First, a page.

Po­lice union vents anger over shoot­ing rul­ing

Po­lice Com­mis­sion comes un­der at­tack from union while ac­tivists de­mand fir­ing of LAPD chief.

Los Angeles Times - - CALIFORNIA - By Kate Mather kate.mather@latimes.com

Lead­ers tell the Los An­ge­les civil­ian Po­lice Com­mis­sion that its de­ci­sion fault­ing an off icer in the killing of Ezell Ford en­dan­gers of­fi­cers and the public.

Ten­sions over last week’s de­ci­sion in the fa­tal LAPD shoot­ing of Ezell Ford con­tin­ued to sim­mer Tues­day as union of­fi­cials blasted po­lice com­mis­sion­ers, say­ing that their rul­ing threat­ened the safety of of­fi­cers and the public.

Craig Lally, the pres­i­dent of the union that rep­re­sents rank-and-file LAPD of­fi­cers, and other union of­fi­cials were blunt as they ad­dressed the Po­lice Com­mis­sion dur­ing the panel’s first public meet­ing since it de­ter­mined that one of­fi­cer was not jus­ti­fied in fa­tally shoot­ing Ford, even though the of­fi­cer was strug­gling with Ford over con­trol of his gun

Union of­fi­cials said of­fi­cers now fear that they will be un­fairly scru­ti­nized by the com­mis­sion for us­ing deadly force, even if their lives are in dan­ger.

“This de­ci­sion and the faulty rea­son­ing be­hind it was ir­re­spon­si­ble and [has] the po­ten­tial of putting our of­fi­cers at risk,” Lally said.

The re­marks came dur­ing another an­i­mated weekly meet­ing of the Po­lice Com­mis­sion, which was also at­tended by some ac­tivists who have de­manded that Po­lice Chief Char­lie Beck be fired for his han­dling of the Ford case. Although the com­mis­sion­ers ul­ti­mately de­cided that the of­fi­cer vi­o­lated LAPD pol­icy dur­ing the shoot­ing, Beck had rec­om­mended that both of­fi­cers in­volved be cleared.

One man drew ap­plause as he taunted Beck, telling the chief, “Your days are num­bered.” The man then took a fist­ful of change from his pocket and threw it in the air, say­ing that it was for Beck’s re­tire­ment fund. Another ac­tivist, Na­jee Ali, pre­sented what he de­scribed as a “cer­tifi­cate of courage” to com­mis­sion­ers for show­ing “courage and con­vic­tion” in their rul­ing.

The most tense mo­ment came af­ter Lally de­scribed Ford as a “known gang mem­ber,” prompt­ing many in the au­di­ence to shout at the union pres­i­dent and ac­cuse him of slan­der. “That’s not right!” one woman in the au­di­ence yelled as another be­gan chant­ing, “Black lives, we mat­ter here.”

The LAPD has not said whether Ford was af­fil­i­ated with any gang, and Beck de­clined to com­ment on the is­sue af­ter the meet­ing Tues­day. When asked whether her son had any gang af­fil­i­a­tions, Ford’s mother told The Times ear­lier this month, “Not that I know of.”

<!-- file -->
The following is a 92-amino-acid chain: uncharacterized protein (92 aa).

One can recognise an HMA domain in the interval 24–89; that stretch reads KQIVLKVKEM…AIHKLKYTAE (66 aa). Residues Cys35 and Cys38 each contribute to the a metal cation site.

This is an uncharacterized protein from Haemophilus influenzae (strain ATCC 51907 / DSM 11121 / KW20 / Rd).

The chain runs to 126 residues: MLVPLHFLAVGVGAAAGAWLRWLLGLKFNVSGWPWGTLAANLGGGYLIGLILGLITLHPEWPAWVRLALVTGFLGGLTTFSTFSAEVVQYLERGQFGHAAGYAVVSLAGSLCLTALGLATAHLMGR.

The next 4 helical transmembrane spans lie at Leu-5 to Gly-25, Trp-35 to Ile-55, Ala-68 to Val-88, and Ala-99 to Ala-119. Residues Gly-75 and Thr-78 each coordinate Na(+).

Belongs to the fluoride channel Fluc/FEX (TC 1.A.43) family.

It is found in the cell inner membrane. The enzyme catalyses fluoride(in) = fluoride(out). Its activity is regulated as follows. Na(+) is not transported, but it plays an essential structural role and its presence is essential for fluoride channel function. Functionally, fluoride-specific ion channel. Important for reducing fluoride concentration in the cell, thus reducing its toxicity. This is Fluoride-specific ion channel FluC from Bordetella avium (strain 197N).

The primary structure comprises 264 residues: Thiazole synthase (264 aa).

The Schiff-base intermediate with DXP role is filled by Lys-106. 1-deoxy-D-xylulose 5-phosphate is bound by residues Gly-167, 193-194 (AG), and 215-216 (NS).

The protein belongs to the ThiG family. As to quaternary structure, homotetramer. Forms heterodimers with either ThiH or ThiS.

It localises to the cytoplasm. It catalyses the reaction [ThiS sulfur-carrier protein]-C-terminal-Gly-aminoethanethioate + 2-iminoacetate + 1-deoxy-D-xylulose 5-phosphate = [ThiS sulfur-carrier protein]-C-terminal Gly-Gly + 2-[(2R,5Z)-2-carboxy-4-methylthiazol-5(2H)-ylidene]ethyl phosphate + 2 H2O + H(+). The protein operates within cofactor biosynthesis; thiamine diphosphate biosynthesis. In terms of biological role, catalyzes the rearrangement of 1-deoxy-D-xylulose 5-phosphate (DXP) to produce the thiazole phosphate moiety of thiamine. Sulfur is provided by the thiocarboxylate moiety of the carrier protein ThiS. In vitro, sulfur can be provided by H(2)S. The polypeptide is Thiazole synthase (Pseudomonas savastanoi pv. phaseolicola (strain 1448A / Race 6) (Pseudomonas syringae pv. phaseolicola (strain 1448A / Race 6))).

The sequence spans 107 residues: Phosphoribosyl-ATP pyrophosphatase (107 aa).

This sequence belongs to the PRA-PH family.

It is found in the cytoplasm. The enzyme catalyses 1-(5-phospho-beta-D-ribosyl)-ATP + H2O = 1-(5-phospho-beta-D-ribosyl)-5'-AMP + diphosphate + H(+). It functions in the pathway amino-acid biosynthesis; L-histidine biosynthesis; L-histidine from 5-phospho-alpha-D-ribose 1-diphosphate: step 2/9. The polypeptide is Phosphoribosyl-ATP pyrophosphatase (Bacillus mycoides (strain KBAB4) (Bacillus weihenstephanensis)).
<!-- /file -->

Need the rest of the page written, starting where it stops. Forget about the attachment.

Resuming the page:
Redacted copies of inves- tiga­tive re­ports made public last week said the of­fi­cers had stopped Ford in a South Los An­ge­les neigh­bor­hood known for gang ac­tiv­ity, but did not men­tion any gang in­volve­ment by Ford.

The Aug. 11 shoot­ing of Ford, who was African Amer­i­can, be­came a lo­cal touch­stone in the heated na­tional de­bate about po­lice of­fi­cers and their use of force, par­tic­u­larly against black men.

The LAPD con­cluded that one of­fi­cer had been in a strug­gle with Ford over the of­fi­cer’s hol­stered hand­gun when the shoot­ing took place. Although the of­fi­cer may have been in a fight for his life, the com­mis­sion de­cided that he did not have a rea­son to stop and de­tain Ford in the first place. His han­dling of the en­counter, the com­mis­sion con­cluded, was so f lawed that it led to the fa­tal con­fronta­tion.

The of­fi­cer’s part­ner was found far less cul­pa­ble. The panel dis­ap­proved only of that of­fi­cer’s ini­tial de­ci­sion to draw his weapon early in the con­fronta­tion, but said he ul­ti­mately was right to fire at Ford in an ef­fort to pro­tect his part­ner.

The com­mis­sion’s de­ci­sion to look at what it de­scribed as the “to­tal­ity of the cir­cum­stances, and not just the mo­ment in which force was used” was sig­nif­i­cant in the way it eval­u­ates po­lice shoot­ings.

Af­ter Tues­day’s meet­ing, the chief said he be­lieved com­mu­ni­ca­tion was a key way for those rat­tled by the de­ci­sion — of­fi­cers, the union and the com­mu­nity — to move for­ward.

“This is not the first time that the chief and the com­mis­sion have dis­agreed. It’s not even the first time that this chief and this com­mis­sion have dis­agreed,” he said. “The sys­tem was cre­ated and ex­ists so that there can be in­tel­li­gent dis­agree­ment, and those dis­agree­ments can be aired.”

Al Seib Los An­ge­les Times

JAS­MINE RICHARDS ex­presses her feel­ings at the Po­lice Com­mis­sion meet­ing Tues­day. Po­lice union chief Craig Lally drew protests dur­ing the meet­ing when he de­scribed Ezell Ford as a gang mem­ber.

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